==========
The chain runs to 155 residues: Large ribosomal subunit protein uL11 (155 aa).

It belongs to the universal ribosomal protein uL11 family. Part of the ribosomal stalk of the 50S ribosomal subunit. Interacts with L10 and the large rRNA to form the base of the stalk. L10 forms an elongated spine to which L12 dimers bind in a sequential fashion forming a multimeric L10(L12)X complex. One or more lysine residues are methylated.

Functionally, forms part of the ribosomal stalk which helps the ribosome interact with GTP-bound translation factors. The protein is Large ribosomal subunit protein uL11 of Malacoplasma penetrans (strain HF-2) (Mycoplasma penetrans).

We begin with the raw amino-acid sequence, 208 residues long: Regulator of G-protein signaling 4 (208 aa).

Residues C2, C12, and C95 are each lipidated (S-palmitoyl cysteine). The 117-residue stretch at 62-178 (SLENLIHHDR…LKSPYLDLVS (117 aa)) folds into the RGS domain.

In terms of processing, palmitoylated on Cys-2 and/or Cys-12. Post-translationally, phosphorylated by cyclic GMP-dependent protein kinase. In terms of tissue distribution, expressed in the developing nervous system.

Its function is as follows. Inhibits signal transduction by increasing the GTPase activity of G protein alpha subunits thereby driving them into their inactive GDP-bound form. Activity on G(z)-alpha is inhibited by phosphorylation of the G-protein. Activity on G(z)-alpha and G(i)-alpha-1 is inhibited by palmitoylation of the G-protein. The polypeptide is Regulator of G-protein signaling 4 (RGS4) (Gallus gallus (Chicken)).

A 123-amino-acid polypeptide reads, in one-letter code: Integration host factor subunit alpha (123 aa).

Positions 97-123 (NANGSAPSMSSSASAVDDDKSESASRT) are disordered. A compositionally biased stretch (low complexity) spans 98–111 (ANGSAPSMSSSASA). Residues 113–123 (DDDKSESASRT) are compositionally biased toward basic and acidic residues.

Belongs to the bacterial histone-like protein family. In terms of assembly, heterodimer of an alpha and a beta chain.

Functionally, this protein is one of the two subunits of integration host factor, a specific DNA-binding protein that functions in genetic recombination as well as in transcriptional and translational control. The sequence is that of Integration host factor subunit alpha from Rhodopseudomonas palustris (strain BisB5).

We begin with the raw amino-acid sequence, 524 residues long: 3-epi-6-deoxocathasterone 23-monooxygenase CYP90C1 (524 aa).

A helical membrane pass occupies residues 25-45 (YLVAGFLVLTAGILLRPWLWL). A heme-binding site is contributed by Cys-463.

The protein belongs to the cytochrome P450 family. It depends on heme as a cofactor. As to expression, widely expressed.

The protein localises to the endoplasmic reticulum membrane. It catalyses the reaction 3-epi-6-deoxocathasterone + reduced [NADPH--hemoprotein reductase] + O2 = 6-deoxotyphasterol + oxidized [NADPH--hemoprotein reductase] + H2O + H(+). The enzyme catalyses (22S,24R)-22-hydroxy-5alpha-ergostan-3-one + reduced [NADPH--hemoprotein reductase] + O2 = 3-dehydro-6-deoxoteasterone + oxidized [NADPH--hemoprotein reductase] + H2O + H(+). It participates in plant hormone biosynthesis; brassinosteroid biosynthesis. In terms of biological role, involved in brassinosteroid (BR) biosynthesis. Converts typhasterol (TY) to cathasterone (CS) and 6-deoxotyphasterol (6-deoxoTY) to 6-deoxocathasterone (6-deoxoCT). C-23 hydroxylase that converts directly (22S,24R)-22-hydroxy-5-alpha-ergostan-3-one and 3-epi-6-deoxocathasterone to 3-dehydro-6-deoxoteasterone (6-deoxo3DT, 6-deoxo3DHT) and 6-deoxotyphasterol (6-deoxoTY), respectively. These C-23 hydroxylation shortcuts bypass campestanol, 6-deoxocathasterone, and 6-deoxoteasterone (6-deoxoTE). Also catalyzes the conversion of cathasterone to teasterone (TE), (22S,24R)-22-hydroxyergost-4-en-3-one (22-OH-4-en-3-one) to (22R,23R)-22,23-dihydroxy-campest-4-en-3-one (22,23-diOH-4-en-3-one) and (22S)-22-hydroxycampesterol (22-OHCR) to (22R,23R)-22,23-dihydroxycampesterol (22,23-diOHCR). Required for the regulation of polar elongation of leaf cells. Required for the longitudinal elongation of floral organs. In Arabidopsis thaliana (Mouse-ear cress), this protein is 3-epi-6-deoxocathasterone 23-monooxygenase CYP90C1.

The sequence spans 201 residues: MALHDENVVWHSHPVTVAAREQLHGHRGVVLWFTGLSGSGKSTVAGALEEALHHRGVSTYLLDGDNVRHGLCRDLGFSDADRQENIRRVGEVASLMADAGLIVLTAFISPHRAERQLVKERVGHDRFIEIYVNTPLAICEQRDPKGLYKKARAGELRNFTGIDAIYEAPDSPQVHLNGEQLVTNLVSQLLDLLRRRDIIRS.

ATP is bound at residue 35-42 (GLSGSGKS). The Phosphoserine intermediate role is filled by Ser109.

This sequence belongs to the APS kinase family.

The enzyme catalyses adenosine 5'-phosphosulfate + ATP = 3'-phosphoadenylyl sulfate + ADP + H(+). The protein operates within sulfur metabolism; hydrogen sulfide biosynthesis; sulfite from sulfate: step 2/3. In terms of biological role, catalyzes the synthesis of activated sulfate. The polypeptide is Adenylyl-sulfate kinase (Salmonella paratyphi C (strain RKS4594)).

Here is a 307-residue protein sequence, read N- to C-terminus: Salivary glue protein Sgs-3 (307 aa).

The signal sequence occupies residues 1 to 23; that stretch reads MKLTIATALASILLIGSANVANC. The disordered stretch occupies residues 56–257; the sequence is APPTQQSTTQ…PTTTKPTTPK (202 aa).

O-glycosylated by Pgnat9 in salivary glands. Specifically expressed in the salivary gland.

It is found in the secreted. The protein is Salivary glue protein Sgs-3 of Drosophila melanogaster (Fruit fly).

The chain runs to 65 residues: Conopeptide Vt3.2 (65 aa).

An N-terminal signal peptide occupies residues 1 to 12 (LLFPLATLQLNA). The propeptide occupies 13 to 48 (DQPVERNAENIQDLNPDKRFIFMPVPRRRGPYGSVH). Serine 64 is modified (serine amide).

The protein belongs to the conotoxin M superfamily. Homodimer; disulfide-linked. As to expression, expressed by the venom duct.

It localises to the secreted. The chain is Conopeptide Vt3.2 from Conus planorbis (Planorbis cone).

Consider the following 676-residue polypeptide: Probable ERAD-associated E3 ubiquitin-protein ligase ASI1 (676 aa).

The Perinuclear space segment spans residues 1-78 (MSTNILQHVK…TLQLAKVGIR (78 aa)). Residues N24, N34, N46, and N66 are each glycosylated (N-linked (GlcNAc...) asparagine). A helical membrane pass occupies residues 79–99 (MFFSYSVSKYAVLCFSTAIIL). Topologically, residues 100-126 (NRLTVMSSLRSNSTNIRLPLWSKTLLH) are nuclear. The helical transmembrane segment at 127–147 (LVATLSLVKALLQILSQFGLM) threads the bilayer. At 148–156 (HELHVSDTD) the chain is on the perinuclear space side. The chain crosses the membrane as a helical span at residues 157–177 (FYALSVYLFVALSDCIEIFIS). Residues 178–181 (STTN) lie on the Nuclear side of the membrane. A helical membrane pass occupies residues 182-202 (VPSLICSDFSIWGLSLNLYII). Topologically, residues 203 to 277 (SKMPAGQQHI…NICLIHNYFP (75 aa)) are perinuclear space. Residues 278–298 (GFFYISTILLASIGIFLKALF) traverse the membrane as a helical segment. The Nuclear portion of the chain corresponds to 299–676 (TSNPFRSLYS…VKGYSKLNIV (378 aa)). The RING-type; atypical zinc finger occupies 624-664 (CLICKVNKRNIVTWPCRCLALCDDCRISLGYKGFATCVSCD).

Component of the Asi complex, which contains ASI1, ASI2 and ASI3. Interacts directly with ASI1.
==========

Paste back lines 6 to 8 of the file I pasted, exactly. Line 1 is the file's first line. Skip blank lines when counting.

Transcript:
In terms of processing, palmitoylated on Cys-2 and/or Cys-12. Post-translationally, phosphorylated by cyclic GMP-dependent protein kinase. In terms of tissue distribution, expressed in the developing nervous system.

Its function is as follows. Inhibits signal transduction by increasing the GTPase activity of G protein alpha subunits thereby driving them into their inactive GDP-bound form. Activity on G(z)-alpha is inhibited by phosphorylation of the G-protein. Activity on G(z)-alpha and G(i)-alpha-1 is inhibited by palmitoylation of the G-protein. The polypeptide is Regulator of G-protein signaling 4 (RGS4) (Gallus gallus (Chicken)).

A 123-amino-acid polypeptide reads, in one-letter code: Integration host factor subunit alpha (123 aa).